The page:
The blog of the John S. and James L. Knight Foundation
All photos courtesy Electric Machete Studios.
One of the most frustrating questions artists get asked on the regular is, “So what kind of art do you do?” Even for specialists, there’s seldom a straightforward answer for that. Whether motivated by financial necessity, available resources or diverse interests, most working artists wear a variety of hats.
For a multidisciplinary arts group like Electric Machete Studios, the question is even broader. The Knight-funded collective’s mission statement cites a focus on “the contemporary creative narrative of the Mexican/Chican@/Latin@/Indigenous identity and artistic style,” a tent that encompasses a variety of genres. Since opening its gallery space in Saint Paul’s West Side neighborhood last fall, the group has remained intensely active.
“We haven’t stopped moving, thinking, dreaming and creating,” said multimedia artist Jessica Lyman-Lopez. “Since our opening in September, we have hosted two art exhibits and three art happenings.” Those events include November’s Día de los Muertos-themed Festival de Las Calaveras and December’s Muxer Rebelde, which Lyman-Lopez described as “an anti-mall holiday sale featuring local artists and vendors and a poetry reading dedicated to the power of women across the Américas.” The gallery also serves as a recording space for the weekly Latina Theory podcast, hosted by Maria Isa Pérez and Arianna Genis.
The Electric Machete gallery is currently hosting Xilam Balam: 20 Years of Lines, a retrospective of the artist’s genre-stretching career. “We kicked off the exhibition with live tattooing and Maya Calendar readings to reflect the intensity and futurity of Balam’s work,” said Lyman-Lopez. “The exhibit brings Mayan glyph parchment drawings into conversation with modern hip-hop lyrics and pays homage to the hybrid culture that emerges between the two.”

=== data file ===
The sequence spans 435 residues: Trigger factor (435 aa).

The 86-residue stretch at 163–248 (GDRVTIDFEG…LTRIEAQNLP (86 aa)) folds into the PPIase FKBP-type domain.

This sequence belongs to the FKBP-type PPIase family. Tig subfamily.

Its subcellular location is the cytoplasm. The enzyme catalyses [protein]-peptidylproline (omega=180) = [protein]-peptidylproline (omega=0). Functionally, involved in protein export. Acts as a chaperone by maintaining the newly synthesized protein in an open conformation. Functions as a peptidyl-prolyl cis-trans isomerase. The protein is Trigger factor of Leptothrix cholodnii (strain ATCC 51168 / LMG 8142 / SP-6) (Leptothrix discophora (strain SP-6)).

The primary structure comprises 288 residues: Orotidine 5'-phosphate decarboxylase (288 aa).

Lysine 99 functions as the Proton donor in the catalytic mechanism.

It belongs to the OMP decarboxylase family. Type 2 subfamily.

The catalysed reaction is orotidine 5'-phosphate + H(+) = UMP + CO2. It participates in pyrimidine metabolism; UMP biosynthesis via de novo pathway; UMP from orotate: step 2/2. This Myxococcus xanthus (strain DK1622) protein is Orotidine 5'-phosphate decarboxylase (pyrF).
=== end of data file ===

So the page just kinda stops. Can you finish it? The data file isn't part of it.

The collective has its sights on an even more productive 2016, with a major online fundraising push slated to launch at the end of January. The goal is to develop and expand the group’s hands-on educational outreach, such as February’s book-making workshops led by author Aaron Johnson Ortiz. “These will be the first in a series of intergenerational workshops centering on Chican@/Latin@/Indigenous traditional and contemporary art forms,” said Lyman-Lopez.
February will also see the debut of Interventions, possibly Electric Machete’s most ambitious project to date. “This is a mixed-media performance installation featuring Xicana/Latina/Indigenous and Native women artists,” said Lyman-Lopez. “The installation is an improv, which evolves over the two months running. First we begin with a 48-hour lock-in where the artists sleep in the gallery to build community with each other and make collective art. After the first two days we'll install the exhibit, with featured artists coming into the space throughout the month to continue their work.”
It’s a unique project on several levels, both in its inherently unpredictable process and in the represented voices. “Interventions seeks to disrupt systemic inequities that often provide limited resources for Women of Color artists,” said Lyman-Lopez. “The exhibit also works as an intervention in individual artists' lives. Electric Machete Studios invites the selected artists to stop, take pause and generate new work. Finally, the exhibit's ephemeral and improvisational nature explores how we are impacted when new ideas, people and materials intervene in a collective process.”
So what kind of art does Electric Machete do? If the gallery’s first six months are an accurate gauge, it might be quicker to detail the kinds of art they don’t do.
The Electric Machete Studios online fundraising drive launches in late January. Learn more and browse recent installations at electricmachete.com.